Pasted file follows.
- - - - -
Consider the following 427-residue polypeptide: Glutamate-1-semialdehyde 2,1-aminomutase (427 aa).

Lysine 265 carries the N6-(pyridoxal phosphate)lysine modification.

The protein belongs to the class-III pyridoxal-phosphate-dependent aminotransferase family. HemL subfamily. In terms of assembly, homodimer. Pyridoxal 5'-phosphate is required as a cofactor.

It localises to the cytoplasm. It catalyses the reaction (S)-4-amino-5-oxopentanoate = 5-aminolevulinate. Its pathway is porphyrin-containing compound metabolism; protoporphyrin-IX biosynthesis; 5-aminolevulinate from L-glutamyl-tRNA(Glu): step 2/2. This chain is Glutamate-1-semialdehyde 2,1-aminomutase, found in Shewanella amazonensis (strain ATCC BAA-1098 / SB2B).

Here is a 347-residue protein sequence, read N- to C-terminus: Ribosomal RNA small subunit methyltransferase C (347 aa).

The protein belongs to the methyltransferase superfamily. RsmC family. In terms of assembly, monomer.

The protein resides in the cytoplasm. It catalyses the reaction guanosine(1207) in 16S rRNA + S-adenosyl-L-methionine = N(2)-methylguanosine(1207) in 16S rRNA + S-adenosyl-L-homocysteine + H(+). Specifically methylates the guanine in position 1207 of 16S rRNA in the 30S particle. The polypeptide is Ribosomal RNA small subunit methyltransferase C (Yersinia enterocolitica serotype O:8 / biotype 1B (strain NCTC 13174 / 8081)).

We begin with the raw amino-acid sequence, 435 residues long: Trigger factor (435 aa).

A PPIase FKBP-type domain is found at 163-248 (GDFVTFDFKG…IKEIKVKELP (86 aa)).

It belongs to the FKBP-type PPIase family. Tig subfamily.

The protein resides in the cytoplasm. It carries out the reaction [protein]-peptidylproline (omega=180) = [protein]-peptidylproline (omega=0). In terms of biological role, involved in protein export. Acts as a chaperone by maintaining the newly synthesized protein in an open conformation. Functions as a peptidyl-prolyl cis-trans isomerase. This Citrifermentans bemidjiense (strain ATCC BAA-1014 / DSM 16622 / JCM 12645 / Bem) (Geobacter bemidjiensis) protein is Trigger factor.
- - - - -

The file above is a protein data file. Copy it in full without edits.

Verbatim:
Consider the following 427-residue polypeptide: Glutamate-1-semialdehyde 2,1-aminomutase (427 aa).

Lysine 265 carries the N6-(pyridoxal phosphate)lysine modification.

The protein belongs to the class-III pyridoxal-phosphate-dependent aminotransferase family. HemL subfamily. In terms of assembly, homodimer. Pyridoxal 5'-phosphate is required as a cofactor.

It localises to the cytoplasm. It catalyses the reaction (S)-4-amino-5-oxopentanoate = 5-aminolevulinate. Its pathway is porphyrin-containing compound metabolism; protoporphyrin-IX biosynthesis; 5-aminolevulinate from L-glutamyl-tRNA(Glu): step 2/2. This chain is Glutamate-1-semialdehyde 2,1-aminomutase, found in Shewanella amazonensis (strain ATCC BAA-1098 / SB2B).

Here is a 347-residue protein sequence, read N- to C-terminus: Ribosomal RNA small subunit methyltransferase C (347 aa).

The protein belongs to the methyltransferase superfamily. RsmC family. In terms of assembly, monomer.

The protein resides in the cytoplasm. It catalyses the reaction guanosine(1207) in 16S rRNA + S-adenosyl-L-methionine = N(2)-methylguanosine(1207) in 16S rRNA + S-adenosyl-L-homocysteine + H(+). Specifically methylates the guanine in position 1207 of 16S rRNA in the 30S particle. The polypeptide is Ribosomal RNA small subunit methyltransferase C (Yersinia enterocolitica serotype O:8 / biotype 1B (strain NCTC 13174 / 8081)).

We begin with the raw amino-acid sequence, 435 residues long: Trigger factor (435 aa).

A PPIase FKBP-type domain is found at 163-248 (GDFVTFDFKG…IKEIKVKELP (86 aa)).

It belongs to the FKBP-type PPIase family. Tig subfamily.

The protein resides in the cytoplasm. It carries out the reaction [protein]-peptidylproline (omega=180) = [protein]-peptidylproline (omega=0). In terms of biological role, involved in protein export. Acts as a chaperone by maintaining the newly synthesized protein in an open conformation. Functions as a peptidyl-prolyl cis-trans isomerase. This Citrifermentans bemidjiense (strain ATCC BAA-1014 / DSM 16622 / JCM 12645 / Bem) (Geobacter bemidjiensis) protein is Trigger factor.